Testing rules

Learn about the testing rules.

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Below are the general rules that we should follow during testing:


  • You must write the test as soon as you write the code. Writing the test some days after writing the code is useless because it’s easy to forget the choices you made (choices that you need to test).

  • The test must fail before you write the code and succeed when you have written the code. Otherwise, you can not be sure whether the test is correctly testing your code and that it is your code that enables the test to succeed. If you are fixing a bug, you want to be sure that you did not accidentally, systematically reproduce it.

  • A failing test is a good thing! A failing test protects us from a regression! The important thing to remember is that the tests should not fail randomly. False-negative tests are the worst ones, you do not know why they fail and you stop trusting them. Obviously, the opposite is important too: tests must fail if the app does not work, otherwise, what are they testing?

  • Tests must be simple. Simple to read, understand, and change. Tests should be simple scripts that perform some checks for you. While the point of writing tests is refactoring code, you don’t want to refactor complex or unclear tests. Remember: debugging a failing test is much more complicated than debugging an application.

  • Do not DRY the test code too early. While testing, you need to change more or less every line of the test code to simulate the different cases. Applying DRY when not necessary increases the test complexity and forces you to add many conditions to the DRYed code.

  • Avoid conditional tests. The test code must be straightforward.

  • A failing test must give useful feedback. It must tell you what failed and why, without re-launching or debugging it.

  • Tests must be deterministic. If you run them a hundred times, the result must be the same. If they are not deterministic, you must think about what influences them and write better tests. Deterministic tests mean that you should not rely on their execution order. Otherwise, you end up with brittle tests that need to be run in a specific order.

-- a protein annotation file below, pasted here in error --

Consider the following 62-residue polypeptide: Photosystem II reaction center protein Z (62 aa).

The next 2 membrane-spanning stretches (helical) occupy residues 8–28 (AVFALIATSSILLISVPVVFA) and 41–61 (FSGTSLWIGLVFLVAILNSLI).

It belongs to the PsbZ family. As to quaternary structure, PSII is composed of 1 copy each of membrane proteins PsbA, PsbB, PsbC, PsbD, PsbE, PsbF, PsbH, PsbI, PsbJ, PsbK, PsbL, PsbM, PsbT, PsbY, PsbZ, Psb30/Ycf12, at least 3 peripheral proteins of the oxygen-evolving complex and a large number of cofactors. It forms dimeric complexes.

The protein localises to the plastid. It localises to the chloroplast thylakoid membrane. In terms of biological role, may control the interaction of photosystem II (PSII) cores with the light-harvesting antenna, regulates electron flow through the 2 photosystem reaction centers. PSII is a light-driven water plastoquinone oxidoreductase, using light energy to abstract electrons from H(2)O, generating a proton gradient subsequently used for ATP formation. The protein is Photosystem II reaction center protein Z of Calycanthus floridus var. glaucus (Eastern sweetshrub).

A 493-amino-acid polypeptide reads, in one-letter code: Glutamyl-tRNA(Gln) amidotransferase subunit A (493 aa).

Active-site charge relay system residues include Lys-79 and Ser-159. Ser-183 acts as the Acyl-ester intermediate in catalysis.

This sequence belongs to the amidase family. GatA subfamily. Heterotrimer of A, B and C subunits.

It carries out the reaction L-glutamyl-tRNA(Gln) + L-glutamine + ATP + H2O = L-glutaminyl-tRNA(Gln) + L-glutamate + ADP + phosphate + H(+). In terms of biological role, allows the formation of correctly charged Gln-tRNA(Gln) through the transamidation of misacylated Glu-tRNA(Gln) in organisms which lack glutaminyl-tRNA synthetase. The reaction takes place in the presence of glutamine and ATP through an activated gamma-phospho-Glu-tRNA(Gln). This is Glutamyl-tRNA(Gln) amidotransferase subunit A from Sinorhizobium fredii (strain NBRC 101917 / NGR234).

• Tests must be fast. While you should never sacrifice speed for reliability, the faster the tests are, the faster you have feedback. Therefore, the faster the test, the sooner you discover regressions.

  • Never do white-box testing. You have to test APIs, contracts, and behaviors, not internal details. You must test as the consumer, not as the author.

  • Tests must be independent of each other. Tests must not share any state.

  • Never manually interact with the tests. While manual interaction makes performing functional tests easier, tests must not depend on human changes.

  • Following the black-box testing rule, an E2E test can not provide useful feedback for a single function, and a unit test can not tell you if an app works. Different test types provide different feedback and have different costs, get used to that.

  • While code coverage enables us to find what has not been tested yet, it is not an end in itself.

  • If you don’t feel confident about your application even if it passes your tests, think twice about your tests. Why don’t they give you confidence? How could you improve them?

  • Don’t underestimate “skip” and “only test” utilities. These utilities are super useful to run a portion of the tests and remove unnecessary noise.

  • Do not test how external services work, but how they are consumed. Do not test third-party scripts and libraries.

  • Do not test native APIs.

  • Remember that testing and Test-Driven Development (TDD) are two different things. TDD goes beyond testing and requires a particular context to be practiced. You can test everything without ever applying TDD.


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